The chain rule is a method used to determine the derivative of a composite function, where a composite function is a function comprised of a function of a function, such as f[g(x)].
Given that y(x) is a composite function of the above form, y'(x) can be found using the chain rule as follows:
In a composite function, the f(x) term is referred to as the outer function, while g(x) is referred to as the inner function. For example, let y(x) = sin(x3). In this example, the outer function, f(x), is sin(x), and the inner function, g(x), is x3. Given the above, y(x) can be differentiated using the chain rule as follows:
When using the chain rule, it is important to correctly identify the outer and inner functions. The outer function is always the operation that would be performed last if we were to evaluate the function. For example, given the function F(x) = sin2(x), a common mistake would be to identify the outer function as sin(x) and the inner function as x2 when it is actually the opposite that is true. We can see this more clearly by rewriting sin2(x) as [sin(x)]2. The outer function is x2 since the exponent is the last operation we would compute in this case, making sin(x) the inner function.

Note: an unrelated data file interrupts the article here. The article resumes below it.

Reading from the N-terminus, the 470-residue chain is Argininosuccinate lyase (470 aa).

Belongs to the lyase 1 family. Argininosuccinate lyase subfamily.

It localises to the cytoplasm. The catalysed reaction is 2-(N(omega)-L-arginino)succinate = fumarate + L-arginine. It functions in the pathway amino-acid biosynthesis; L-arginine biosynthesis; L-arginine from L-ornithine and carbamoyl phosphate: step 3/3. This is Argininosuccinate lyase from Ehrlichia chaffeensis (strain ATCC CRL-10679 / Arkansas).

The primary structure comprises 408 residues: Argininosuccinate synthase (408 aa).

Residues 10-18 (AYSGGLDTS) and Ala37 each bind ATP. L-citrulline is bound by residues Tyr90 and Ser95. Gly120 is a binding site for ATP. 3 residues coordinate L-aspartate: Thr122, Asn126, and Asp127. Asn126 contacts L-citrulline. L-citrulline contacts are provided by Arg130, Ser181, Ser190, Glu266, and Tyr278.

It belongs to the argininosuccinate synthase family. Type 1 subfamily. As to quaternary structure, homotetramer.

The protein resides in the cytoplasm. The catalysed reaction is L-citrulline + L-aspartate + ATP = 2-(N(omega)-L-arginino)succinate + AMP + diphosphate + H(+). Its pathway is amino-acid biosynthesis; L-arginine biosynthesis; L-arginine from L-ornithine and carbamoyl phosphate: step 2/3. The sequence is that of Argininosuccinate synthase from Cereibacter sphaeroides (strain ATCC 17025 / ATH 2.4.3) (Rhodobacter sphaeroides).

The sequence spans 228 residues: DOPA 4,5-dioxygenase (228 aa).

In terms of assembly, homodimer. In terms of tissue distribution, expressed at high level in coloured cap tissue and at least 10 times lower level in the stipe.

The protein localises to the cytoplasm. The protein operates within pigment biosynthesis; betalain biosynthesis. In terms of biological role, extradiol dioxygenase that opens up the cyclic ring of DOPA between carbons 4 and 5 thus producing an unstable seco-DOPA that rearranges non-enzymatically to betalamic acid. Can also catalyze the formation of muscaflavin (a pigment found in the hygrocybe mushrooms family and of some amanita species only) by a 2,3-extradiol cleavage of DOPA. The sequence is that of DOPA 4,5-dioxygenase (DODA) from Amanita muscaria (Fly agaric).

Aside from correctly identifying the outer and inner functions of a composite function then applying the chain rule, the process of differentiation is otherwise very similar to differentiating individual functions. Below are some examples of using the chain rule with a few commonly encountered types of functions.
Differentiate the following functions using the chain rule.
Composite functions made up of more than two functions can be differentiated by applying the chain rule multiple times. Let f, g, and h comprise a composite function y(x) such that y(x) = f(g(h(x))). The derivative, y'(x), can then be computed using the chain rule as follows:
Differentiate the following composite functions using the chain rule:
The chain rule is used as part of implicit differentiation. Implicit differentiation involves differentiating equations with two variables by treating one of the variables as a function of the other. For example, given the equation
we can treat y as an implicit function of x and differentiate the equation as follows:
Note that the derivative of 3y5 with respect to x is 15y4 dy/dx, not just 15y4. This is because y is treated as a function of x, calling for the use of the chain rule. Refer to the implicit differentiation page for a more complete explanation of implicit differentiation.